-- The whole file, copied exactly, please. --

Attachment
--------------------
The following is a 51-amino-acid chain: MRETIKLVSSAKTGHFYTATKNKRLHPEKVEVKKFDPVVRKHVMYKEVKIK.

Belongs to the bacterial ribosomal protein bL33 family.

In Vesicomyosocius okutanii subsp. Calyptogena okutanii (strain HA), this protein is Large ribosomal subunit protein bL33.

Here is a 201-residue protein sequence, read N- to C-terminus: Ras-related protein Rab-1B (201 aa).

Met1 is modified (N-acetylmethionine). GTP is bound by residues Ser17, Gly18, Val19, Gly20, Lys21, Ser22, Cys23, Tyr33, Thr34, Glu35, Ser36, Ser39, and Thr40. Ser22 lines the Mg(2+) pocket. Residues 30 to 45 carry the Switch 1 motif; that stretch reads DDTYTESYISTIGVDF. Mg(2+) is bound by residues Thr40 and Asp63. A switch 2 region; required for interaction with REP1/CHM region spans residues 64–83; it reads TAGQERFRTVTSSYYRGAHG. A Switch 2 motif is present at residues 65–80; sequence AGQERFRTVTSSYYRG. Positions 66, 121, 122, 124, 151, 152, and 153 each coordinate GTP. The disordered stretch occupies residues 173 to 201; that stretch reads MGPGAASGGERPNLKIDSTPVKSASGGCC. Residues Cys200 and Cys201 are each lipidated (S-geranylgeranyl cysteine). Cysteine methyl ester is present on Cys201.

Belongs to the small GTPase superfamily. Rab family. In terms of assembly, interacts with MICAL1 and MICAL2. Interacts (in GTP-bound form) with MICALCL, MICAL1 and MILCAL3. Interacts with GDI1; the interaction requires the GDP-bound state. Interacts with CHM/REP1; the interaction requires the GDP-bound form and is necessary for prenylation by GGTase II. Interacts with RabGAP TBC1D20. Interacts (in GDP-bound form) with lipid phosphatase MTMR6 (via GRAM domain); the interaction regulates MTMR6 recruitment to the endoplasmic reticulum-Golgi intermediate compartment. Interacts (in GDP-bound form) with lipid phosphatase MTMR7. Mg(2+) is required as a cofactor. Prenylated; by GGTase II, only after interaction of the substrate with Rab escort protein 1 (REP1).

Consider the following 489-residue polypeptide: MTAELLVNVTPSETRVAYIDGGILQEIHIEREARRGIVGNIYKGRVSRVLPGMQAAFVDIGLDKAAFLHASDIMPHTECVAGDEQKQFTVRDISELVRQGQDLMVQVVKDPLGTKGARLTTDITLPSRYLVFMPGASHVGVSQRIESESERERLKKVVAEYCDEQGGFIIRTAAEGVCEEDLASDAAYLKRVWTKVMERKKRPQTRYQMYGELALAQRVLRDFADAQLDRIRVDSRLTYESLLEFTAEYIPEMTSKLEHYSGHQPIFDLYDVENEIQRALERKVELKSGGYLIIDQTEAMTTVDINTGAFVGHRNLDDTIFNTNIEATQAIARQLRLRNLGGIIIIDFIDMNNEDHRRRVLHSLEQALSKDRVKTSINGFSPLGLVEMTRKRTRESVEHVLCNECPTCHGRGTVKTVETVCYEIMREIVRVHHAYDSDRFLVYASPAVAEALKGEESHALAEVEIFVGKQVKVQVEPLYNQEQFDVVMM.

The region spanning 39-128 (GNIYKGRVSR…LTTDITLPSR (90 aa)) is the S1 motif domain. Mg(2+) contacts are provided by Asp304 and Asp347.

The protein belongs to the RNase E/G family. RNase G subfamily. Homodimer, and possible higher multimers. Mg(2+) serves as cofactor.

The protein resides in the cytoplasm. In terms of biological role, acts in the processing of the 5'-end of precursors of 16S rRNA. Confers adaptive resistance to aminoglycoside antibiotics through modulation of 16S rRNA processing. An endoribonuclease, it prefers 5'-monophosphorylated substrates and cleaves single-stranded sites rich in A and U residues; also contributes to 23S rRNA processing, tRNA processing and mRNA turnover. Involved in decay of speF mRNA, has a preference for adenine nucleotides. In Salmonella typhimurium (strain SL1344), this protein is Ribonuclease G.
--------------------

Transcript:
The following is a 51-amino-acid chain: MRETIKLVSSAKTGHFYTATKNKRLHPEKVEVKKFDPVVRKHVMYKEVKIK.

Belongs to the bacterial ribosomal protein bL33 family.

In Vesicomyosocius okutanii subsp. Calyptogena okutanii (strain HA), this protein is Large ribosomal subunit protein bL33.

Here is a 201-residue protein sequence, read N- to C-terminus: Ras-related protein Rab-1B (201 aa).

Met1 is modified (N-acetylmethionine). GTP is bound by residues Ser17, Gly18, Val19, Gly20, Lys21, Ser22, Cys23, Tyr33, Thr34, Glu35, Ser36, Ser39, and Thr40. Ser22 lines the Mg(2+) pocket. Residues 30 to 45 carry the Switch 1 motif; that stretch reads DDTYTESYISTIGVDF. Mg(2+) is bound by residues Thr40 and Asp63. A switch 2 region; required for interaction with REP1/CHM region spans residues 64–83; it reads TAGQERFRTVTSSYYRGAHG. A Switch 2 motif is present at residues 65–80; sequence AGQERFRTVTSSYYRG. Positions 66, 121, 122, 124, 151, 152, and 153 each coordinate GTP. The disordered stretch occupies residues 173 to 201; that stretch reads MGPGAASGGERPNLKIDSTPVKSASGGCC. Residues Cys200 and Cys201 are each lipidated (S-geranylgeranyl cysteine). Cysteine methyl ester is present on Cys201.

Belongs to the small GTPase superfamily. Rab family. In terms of assembly, interacts with MICAL1 and MICAL2. Interacts (in GTP-bound form) with MICALCL, MICAL1 and MILCAL3. Interacts with GDI1; the interaction requires the GDP-bound state. Interacts with CHM/REP1; the interaction requires the GDP-bound form and is necessary for prenylation by GGTase II. Interacts with RabGAP TBC1D20. Interacts (in GDP-bound form) with lipid phosphatase MTMR6 (via GRAM domain); the interaction regulates MTMR6 recruitment to the endoplasmic reticulum-Golgi intermediate compartment. Interacts (in GDP-bound form) with lipid phosphatase MTMR7. Mg(2+) is required as a cofactor. Prenylated; by GGTase II, only after interaction of the substrate with Rab escort protein 1 (REP1).

Consider the following 489-residue polypeptide: MTAELLVNVTPSETRVAYIDGGILQEIHIEREARRGIVGNIYKGRVSRVLPGMQAAFVDIGLDKAAFLHASDIMPHTECVAGDEQKQFTVRDISELVRQGQDLMVQVVKDPLGTKGARLTTDITLPSRYLVFMPGASHVGVSQRIESESERERLKKVVAEYCDEQGGFIIRTAAEGVCEEDLASDAAYLKRVWTKVMERKKRPQTRYQMYGELALAQRVLRDFADAQLDRIRVDSRLTYESLLEFTAEYIPEMTSKLEHYSGHQPIFDLYDVENEIQRALERKVELKSGGYLIIDQTEAMTTVDINTGAFVGHRNLDDTIFNTNIEATQAIARQLRLRNLGGIIIIDFIDMNNEDHRRRVLHSLEQALSKDRVKTSINGFSPLGLVEMTRKRTRESVEHVLCNECPTCHGRGTVKTVETVCYEIMREIVRVHHAYDSDRFLVYASPAVAEALKGEESHALAEVEIFVGKQVKVQVEPLYNQEQFDVVMM.

The region spanning 39-128 (GNIYKGRVSR…LTTDITLPSR (90 aa)) is the S1 motif domain. Mg(2+) contacts are provided by Asp304 and Asp347.

The protein belongs to the RNase E/G family. RNase G subfamily. Homodimer, and possible higher multimers. Mg(2+) serves as cofactor.

The protein resides in the cytoplasm. In terms of biological role, acts in the processing of the 5'-end of precursors of 16S rRNA. Confers adaptive resistance to aminoglycoside antibiotics through modulation of 16S rRNA processing. An endoribonuclease, it prefers 5'-monophosphorylated substrates and cleaves single-stranded sites rich in A and U residues; also contributes to 23S rRNA processing, tRNA processing and mRNA turnover. Involved in decay of speF mRNA, has a preference for adenine nucleotides. In Salmonella typhimurium (strain SL1344), this protein is Ribonuclease G.